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Taken to the Twenties

New Plymouth Little Theatre
September 6 – 15

Reviewed by Taryn Utiger


When Kimberley Fenton was barely a teenager she asked her parents if she could open a speakeasy.

They were amused, but said no, obviously. Yet, it didn’t deter the bright youngster from chasing her dream, one way or another.

This week that dream was realised when Taken to the Twenties opened at New Plymouth Little Theatre.

Devised, directed and choreographed by Fenton, Taken to the Twenties is a speakeasy experience in the form of a cabaret show.

Fresh from her superb performance as Cosette in New Plymouth Operatic Society’s Les Misérables, Fenton has pulled together a team of Taranaki teenagers for her speakeasy.

The 19-year-old heads a cast of 11, ten of whom are under the age of 20. Between them they fill the stage of the Black Rabbit Speakeasy and sing and dance their way through some of the greatest hits of the roaring twenties.

This team of teenagers needs to be applauded, not only for taking the initiative to create opportunities for themselves, but also for having the guts and determination to turn their budding talents into a show.

Taken to the Twenties isn’t perfect. There’s opening night nerves, sound issues and missteps, but it doesn’t really matter. What makes this show worth going to is the talent that shines through those cracks.

Fenton herself is exceptionally talented, charming onstage and an all-round standout performer. She nails songs like I Wanna Be Loved By You, and almost makes it seem as if she has been plucked straight from a 1920s LP.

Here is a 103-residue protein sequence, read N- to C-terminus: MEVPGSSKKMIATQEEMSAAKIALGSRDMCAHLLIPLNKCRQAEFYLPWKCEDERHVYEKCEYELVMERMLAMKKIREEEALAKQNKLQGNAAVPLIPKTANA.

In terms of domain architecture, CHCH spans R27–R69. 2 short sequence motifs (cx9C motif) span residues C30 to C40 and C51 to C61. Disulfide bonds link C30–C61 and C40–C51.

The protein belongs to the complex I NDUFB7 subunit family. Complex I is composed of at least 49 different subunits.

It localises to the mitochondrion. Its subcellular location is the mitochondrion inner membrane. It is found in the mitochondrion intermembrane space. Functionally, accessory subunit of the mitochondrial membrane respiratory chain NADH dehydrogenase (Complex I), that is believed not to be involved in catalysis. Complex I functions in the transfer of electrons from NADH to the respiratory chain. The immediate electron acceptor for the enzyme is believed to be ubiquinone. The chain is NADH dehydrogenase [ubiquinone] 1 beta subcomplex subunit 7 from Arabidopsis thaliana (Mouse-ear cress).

Sixteen-year-old Eleanor Grieve showcases her powerful set of pipes with Postmodern Jukebox’s jazzed-up cover of Gangster’s Paradise, while Josh Clarke wows with his velvet-like voice in Georgia On My Mind.

This speakeasy experience is filled with snazzy dancers who dazzle with their excellent jazz and tap skills, while the males of the cast treat the audience to some gin-soaked and cheeky dance steps.

The group has the makings of an excellent performance troupe, and they are bound to excel once their nerves settle and their confidence grows.

Make sure you get along and support the Black Rabbit Speakeasy. In true prohibition fashion, you’ll need a password to get in. Tell them Fat Sam sent you.


Lighting! You just wouldn’t believe how the dimmers worked. The dimmers in those days were large glass jars full of saline solution and they had metal plates… Evie Atkinson used to work them on strings. And they used to raise these out of the jars and the lights would dim.

Noel Baty
Describing the old primitive lighting

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